From the 31 December, 2014 edition of Korea Business News - KBN. For more updates like this delivered to your inbox, sign up for our newsletter here.
From the Book of Rites:
Thus it is that in the mourning of three years the highest forms that vary and adorn the ways of men are displayed. Yes, this is what is called the richest exhibition (of human feelings).
From the Analects of Confucius.
Tsai Wo asked about the three years’ mourning for parents, saying that one year was long enough.
‘If the superior man,’ said he, ‘abstains for three years from the observances of propriety, those observances will be quite lost. If for three years he abstains from music, music will be ruined.’
‘Within a year the old grain is exhausted, and the new grain has sprung up, and, in procuring fire by friction, we go through all the changes of wood for that purpose. After a complete year, the mourning may stop.’
The Master said, ‘If you were, after a year, to eat good rice, and wear embroidered clothes, would you feel at ease?’ ‘I should,’ replied Wo.
The Master said, ‘If you can feel at ease, do it. But a superior man, during the whole period of mourning, does not enjoy pleasant food which he may eat, nor derive pleasure from music which he may hear. He also does not feel at ease, if he is comfortably lodged. Therefore he does not do what you propose. But now you feel at ease and may do it.’
Tsai Wo then went out, and the Master said,
‘This shows Yu’s want of virtue. It is not until a child is three years old that it is allowed to leave the arms of its parents. And the three years’ mourning is universally observed throughout the empire. Did Yu enjoy the three years’ love of his parents?’
This is the origin of the 3 year mourning period in Korea and many Asian countries with a strong Confucian tradition. To see these ancient traditions continued today despite the remarkable changes these societies have seen, is what attracts many of us to these cultures in the first place.
Korea Business Consultants director Roger Barrett was honored earlier this month to have been invited to the DPRK embassy in Beijing to mark the end of the 3 year mourning period for Kim Jong-Il. Roger says the atmosphere was somber and dignified. There were many more people than expected bringing flowers and bouquets and paying their respects at the embassy.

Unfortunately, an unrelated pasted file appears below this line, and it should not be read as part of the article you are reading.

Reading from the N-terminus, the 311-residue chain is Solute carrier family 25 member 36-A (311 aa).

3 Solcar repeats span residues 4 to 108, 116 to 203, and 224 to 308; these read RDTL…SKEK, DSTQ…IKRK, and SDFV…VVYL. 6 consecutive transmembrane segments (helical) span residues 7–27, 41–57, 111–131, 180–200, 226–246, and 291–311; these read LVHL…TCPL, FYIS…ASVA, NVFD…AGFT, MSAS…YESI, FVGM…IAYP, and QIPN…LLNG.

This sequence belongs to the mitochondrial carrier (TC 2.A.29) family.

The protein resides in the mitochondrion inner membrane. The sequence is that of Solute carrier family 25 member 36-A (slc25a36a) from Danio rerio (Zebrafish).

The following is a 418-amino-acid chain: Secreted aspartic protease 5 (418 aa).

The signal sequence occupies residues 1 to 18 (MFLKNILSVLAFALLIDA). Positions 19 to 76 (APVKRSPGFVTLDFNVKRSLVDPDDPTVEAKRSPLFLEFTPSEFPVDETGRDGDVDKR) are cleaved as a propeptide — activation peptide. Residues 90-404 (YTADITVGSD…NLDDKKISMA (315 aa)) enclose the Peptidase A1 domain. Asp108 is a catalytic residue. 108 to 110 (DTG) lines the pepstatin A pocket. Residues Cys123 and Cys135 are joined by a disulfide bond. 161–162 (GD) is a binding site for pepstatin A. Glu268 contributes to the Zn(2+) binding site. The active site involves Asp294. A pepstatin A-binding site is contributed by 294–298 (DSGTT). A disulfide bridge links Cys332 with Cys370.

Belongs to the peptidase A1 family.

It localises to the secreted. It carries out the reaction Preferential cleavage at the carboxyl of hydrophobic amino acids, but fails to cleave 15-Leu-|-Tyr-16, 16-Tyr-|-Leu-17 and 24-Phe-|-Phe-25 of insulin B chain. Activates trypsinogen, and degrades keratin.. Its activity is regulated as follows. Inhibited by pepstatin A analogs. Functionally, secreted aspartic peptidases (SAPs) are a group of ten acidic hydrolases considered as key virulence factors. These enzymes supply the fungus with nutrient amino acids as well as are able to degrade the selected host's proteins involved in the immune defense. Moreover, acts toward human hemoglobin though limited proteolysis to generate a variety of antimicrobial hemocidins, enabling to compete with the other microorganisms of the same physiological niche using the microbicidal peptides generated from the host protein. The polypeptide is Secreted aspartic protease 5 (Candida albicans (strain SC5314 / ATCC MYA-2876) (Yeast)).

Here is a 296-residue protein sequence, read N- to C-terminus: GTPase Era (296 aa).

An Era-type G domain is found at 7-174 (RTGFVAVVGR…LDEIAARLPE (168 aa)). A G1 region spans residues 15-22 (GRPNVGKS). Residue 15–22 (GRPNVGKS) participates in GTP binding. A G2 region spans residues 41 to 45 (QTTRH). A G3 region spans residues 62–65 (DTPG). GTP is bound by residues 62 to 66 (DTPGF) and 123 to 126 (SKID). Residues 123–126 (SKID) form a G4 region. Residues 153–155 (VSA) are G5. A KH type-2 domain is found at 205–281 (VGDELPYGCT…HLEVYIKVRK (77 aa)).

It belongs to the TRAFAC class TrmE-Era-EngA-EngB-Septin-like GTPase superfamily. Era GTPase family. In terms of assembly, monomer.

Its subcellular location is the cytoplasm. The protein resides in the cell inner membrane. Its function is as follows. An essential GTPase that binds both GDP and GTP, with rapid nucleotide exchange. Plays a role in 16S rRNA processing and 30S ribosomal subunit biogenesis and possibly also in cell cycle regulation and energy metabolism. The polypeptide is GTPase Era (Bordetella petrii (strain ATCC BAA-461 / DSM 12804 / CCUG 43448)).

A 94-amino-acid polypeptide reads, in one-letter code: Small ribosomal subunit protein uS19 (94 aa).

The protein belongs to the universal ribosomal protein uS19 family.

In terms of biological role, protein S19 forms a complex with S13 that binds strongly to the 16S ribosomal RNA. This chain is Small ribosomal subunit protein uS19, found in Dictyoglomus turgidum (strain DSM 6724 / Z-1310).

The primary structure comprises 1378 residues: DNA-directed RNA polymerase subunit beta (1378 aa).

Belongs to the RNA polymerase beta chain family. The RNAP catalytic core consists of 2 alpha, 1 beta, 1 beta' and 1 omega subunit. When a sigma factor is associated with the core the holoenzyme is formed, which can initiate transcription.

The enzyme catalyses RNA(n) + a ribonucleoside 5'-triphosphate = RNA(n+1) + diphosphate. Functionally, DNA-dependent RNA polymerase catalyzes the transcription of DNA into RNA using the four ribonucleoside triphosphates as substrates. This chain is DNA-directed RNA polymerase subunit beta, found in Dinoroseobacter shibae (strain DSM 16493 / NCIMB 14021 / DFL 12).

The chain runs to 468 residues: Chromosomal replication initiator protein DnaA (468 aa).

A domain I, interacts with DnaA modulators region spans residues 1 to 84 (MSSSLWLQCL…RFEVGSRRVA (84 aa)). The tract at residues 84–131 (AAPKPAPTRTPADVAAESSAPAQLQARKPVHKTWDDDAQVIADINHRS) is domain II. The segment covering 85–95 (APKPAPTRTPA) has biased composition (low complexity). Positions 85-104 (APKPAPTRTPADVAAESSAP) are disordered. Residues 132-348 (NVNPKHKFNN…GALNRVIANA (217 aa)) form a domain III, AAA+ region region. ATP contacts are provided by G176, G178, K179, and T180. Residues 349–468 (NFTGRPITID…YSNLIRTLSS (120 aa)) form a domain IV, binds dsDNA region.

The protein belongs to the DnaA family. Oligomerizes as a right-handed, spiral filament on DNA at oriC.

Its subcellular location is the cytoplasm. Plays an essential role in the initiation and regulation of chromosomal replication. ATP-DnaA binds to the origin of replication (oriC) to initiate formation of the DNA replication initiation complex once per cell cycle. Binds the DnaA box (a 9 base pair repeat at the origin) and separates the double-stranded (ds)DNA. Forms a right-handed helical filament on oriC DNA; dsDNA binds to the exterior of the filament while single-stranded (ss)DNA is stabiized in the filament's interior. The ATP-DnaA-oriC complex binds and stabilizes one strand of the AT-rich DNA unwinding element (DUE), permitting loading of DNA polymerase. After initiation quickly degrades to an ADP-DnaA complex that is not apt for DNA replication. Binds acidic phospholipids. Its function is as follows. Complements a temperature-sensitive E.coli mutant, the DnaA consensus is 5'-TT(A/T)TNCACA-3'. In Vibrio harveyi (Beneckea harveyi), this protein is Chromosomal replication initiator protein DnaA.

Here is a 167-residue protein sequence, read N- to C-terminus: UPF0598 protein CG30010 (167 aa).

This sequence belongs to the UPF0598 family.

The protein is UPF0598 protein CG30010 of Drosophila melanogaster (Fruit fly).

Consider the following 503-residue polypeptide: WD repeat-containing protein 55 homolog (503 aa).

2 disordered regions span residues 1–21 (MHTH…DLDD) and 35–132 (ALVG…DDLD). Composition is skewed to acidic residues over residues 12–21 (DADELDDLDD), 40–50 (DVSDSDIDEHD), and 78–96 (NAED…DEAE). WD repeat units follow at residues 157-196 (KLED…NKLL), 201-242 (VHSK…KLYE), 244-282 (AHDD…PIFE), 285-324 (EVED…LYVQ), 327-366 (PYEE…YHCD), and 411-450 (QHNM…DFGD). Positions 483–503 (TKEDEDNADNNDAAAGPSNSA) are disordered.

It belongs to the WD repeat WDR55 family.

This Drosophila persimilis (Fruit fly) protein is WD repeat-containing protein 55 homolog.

KBC's marketing and media manager Chris Fujita was in Pyongyang in February, 2013. On the 16th (Kim Jong-Il's birthday) he visited Kumsusan Palace where the body of Kim Jong-Il was on public display for the first time since his death. There were many foreign dignitaries present, some very well known, and it was an experience he will never forget.
Kim Jong Il hosted Kim Dae Jung from the ROK for the Inter-Korean Summit on the 15th June 2000, and in a significant gesture, he went to the airport to greet his elder visitor. Kim Jong Il visited Beijing, as well as many parts of Northeast, central and South China on several occasions. The train ride to Moscow was a significant for all that is going on now in terms of developments with Russia and ROK.
"SEOUL, Dec. 1 (Yonhap) -- North Korea launched a new website Monday intended to draw more foreign tourists.
The site, www.dprktoday.com, provides foreigners with detailed information on the secretive communist nation's tourist attractions, hotels and tour programs through related stories and video clips.
The North has a few other propaganda sites for outside online users like Uriminzokkiri (www.uriminzokkiri.com) and Naenara (www.naenara.co.kp). But the new website focuses more on attracting foreign tourists.
The North's media said the website has been created to "satisfy growing interest and expectation" over the nation.
It also offers specific flight schedules from Beijing, Vladivostok and several other foreign cities to Pyongyang as well as a list of various package tour programs as well as information on luxury hotels and ways to contact relevant tour agencies abroad."
There doesn't appear to be an English version of the site yet, suggesting the target audience for now is overseas Koreans. DPRK institutions tend to under-utilize their online presence, so it's interesting to see the articles have a comment section with Twitter and Facebook share buttons next to Cyworld, Naver, Evernote and Google bookmarks buttons. Click here to check it out.